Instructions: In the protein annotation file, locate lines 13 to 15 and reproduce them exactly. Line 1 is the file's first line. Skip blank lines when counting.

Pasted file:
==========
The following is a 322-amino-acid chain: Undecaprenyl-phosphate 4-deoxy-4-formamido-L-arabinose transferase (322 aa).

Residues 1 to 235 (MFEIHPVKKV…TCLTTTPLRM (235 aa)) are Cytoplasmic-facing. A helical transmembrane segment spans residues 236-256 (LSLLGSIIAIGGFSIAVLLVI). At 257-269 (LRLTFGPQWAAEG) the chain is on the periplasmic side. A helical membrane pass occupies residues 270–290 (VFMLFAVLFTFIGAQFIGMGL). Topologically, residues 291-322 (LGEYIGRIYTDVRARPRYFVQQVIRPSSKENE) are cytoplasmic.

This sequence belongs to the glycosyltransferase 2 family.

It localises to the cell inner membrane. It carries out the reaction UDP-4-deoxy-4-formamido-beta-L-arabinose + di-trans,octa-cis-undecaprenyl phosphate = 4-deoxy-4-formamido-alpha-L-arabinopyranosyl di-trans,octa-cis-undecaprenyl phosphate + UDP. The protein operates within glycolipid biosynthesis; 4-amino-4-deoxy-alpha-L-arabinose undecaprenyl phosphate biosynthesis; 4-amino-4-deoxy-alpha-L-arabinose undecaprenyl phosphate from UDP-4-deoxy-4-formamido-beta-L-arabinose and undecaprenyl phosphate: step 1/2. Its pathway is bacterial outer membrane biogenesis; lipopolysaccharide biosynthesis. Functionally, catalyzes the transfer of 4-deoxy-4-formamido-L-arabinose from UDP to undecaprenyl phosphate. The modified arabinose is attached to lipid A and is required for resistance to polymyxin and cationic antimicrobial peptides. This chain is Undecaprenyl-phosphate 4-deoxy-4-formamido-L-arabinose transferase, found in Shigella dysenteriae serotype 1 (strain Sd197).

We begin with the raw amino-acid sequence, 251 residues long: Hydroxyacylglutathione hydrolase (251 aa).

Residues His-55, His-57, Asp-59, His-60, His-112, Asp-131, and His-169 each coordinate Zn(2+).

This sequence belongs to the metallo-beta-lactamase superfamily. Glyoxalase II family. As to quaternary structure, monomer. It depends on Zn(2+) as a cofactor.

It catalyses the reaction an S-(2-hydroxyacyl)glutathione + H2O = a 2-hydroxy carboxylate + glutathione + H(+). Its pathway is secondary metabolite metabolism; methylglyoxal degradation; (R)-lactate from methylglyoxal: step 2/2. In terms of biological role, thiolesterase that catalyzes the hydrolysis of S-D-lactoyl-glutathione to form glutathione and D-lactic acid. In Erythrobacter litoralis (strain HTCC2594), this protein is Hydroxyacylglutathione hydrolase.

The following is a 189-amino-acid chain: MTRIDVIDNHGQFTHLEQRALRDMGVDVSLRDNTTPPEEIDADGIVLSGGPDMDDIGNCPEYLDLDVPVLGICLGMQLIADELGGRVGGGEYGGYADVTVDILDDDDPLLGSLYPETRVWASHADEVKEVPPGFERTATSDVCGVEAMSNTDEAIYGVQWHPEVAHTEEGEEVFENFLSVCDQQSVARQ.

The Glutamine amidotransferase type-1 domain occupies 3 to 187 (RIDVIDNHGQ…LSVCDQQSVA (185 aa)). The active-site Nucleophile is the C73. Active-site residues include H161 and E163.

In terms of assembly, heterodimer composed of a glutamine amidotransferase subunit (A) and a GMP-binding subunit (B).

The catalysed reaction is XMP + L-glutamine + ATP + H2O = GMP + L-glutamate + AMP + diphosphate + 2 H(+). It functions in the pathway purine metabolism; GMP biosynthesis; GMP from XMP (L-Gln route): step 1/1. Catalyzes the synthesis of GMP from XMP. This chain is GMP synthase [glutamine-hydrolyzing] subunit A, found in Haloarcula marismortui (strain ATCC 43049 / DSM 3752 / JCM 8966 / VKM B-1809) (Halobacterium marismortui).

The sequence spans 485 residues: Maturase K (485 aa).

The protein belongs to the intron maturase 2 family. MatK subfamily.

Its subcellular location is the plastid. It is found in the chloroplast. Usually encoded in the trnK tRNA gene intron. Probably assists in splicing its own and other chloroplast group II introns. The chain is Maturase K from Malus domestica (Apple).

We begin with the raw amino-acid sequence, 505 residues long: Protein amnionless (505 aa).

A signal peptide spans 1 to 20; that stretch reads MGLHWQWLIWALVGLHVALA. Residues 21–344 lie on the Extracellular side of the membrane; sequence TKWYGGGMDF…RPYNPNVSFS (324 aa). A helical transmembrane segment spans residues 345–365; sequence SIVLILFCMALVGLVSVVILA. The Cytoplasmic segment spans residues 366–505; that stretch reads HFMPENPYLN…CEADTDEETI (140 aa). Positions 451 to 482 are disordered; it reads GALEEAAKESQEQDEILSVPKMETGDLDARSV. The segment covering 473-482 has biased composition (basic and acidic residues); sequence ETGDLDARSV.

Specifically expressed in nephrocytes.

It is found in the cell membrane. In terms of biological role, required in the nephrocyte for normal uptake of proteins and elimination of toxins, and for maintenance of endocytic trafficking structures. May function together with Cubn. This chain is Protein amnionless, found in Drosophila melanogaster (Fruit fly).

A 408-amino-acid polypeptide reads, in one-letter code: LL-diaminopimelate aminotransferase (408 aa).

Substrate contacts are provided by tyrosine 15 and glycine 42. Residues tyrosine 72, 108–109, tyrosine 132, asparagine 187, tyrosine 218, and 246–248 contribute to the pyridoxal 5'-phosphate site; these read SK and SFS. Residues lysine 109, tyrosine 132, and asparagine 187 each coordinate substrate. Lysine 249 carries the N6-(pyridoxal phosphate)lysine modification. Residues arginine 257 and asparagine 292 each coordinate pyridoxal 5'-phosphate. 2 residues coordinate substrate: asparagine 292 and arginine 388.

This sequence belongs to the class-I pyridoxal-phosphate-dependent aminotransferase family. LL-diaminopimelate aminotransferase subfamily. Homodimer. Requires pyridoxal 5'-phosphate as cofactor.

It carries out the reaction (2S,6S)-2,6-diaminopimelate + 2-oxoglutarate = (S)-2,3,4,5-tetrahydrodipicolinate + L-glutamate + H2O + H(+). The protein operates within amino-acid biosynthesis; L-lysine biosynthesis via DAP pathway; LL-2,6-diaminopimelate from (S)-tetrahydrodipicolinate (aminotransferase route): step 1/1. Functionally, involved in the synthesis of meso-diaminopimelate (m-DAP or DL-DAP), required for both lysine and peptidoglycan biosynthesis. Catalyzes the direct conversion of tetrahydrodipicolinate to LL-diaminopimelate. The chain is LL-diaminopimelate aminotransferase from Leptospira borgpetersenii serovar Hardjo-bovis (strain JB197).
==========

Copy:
The sequence spans 485 residues: Maturase K (485 aa).

The protein belongs to the intron maturase 2 family. MatK subfamily.

Its subcellular location is the plastid. It is found in the chloroplast. Usually encoded in the trnK tRNA gene intron. Probably assists in splicing its own and other chloroplast group II introns. The chain is Maturase K from Malus domestica (Apple).